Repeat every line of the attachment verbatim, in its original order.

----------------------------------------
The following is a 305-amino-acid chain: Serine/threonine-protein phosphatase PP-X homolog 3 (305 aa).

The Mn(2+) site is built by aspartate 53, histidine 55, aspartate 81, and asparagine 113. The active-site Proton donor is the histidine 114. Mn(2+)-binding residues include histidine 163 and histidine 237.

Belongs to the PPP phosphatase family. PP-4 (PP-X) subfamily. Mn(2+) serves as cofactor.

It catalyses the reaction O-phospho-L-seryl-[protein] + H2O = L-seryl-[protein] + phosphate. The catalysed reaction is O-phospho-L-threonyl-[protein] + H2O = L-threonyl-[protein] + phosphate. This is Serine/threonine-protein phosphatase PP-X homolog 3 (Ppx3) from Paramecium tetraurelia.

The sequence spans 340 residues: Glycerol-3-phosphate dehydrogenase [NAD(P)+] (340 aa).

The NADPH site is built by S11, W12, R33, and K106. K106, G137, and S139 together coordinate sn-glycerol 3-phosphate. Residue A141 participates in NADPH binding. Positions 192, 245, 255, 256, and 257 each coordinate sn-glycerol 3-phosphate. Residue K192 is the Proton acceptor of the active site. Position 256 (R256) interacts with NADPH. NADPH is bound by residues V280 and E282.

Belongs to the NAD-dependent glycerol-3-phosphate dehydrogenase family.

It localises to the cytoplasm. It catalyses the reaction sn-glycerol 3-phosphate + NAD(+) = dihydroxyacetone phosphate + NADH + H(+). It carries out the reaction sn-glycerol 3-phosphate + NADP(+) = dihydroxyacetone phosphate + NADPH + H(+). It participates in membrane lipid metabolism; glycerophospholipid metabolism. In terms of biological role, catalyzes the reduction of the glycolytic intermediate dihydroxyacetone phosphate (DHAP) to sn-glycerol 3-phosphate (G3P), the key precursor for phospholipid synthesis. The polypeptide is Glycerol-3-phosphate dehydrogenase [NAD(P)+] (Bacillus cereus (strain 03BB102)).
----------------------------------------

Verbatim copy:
The following is a 305-amino-acid chain: Serine/threonine-protein phosphatase PP-X homolog 3 (305 aa).

The Mn(2+) site is built by aspartate 53, histidine 55, aspartate 81, and asparagine 113. The active-site Proton donor is the histidine 114. Mn(2+)-binding residues include histidine 163 and histidine 237.

Belongs to the PPP phosphatase family. PP-4 (PP-X) subfamily. Mn(2+) serves as cofactor.

It catalyses the reaction O-phospho-L-seryl-[protein] + H2O = L-seryl-[protein] + phosphate. The catalysed reaction is O-phospho-L-threonyl-[protein] + H2O = L-threonyl-[protein] + phosphate. This is Serine/threonine-protein phosphatase PP-X homolog 3 (Ppx3) from Paramecium tetraurelia.

The sequence spans 340 residues: Glycerol-3-phosphate dehydrogenase [NAD(P)+] (340 aa).

The NADPH site is built by S11, W12, R33, and K106. K106, G137, and S139 together coordinate sn-glycerol 3-phosphate. Residue A141 participates in NADPH binding. Positions 192, 245, 255, 256, and 257 each coordinate sn-glycerol 3-phosphate. Residue K192 is the Proton acceptor of the active site. Position 256 (R256) interacts with NADPH. NADPH is bound by residues V280 and E282.

Belongs to the NAD-dependent glycerol-3-phosphate dehydrogenase family.

It localises to the cytoplasm. It catalyses the reaction sn-glycerol 3-phosphate + NAD(+) = dihydroxyacetone phosphate + NADH + H(+). It carries out the reaction sn-glycerol 3-phosphate + NADP(+) = dihydroxyacetone phosphate + NADPH + H(+). It participates in membrane lipid metabolism; glycerophospholipid metabolism. In terms of biological role, catalyzes the reduction of the glycolytic intermediate dihydroxyacetone phosphate (DHAP) to sn-glycerol 3-phosphate (G3P), the key precursor for phospholipid synthesis. The polypeptide is Glycerol-3-phosphate dehydrogenase [NAD(P)+] (Bacillus cereus (strain 03BB102)).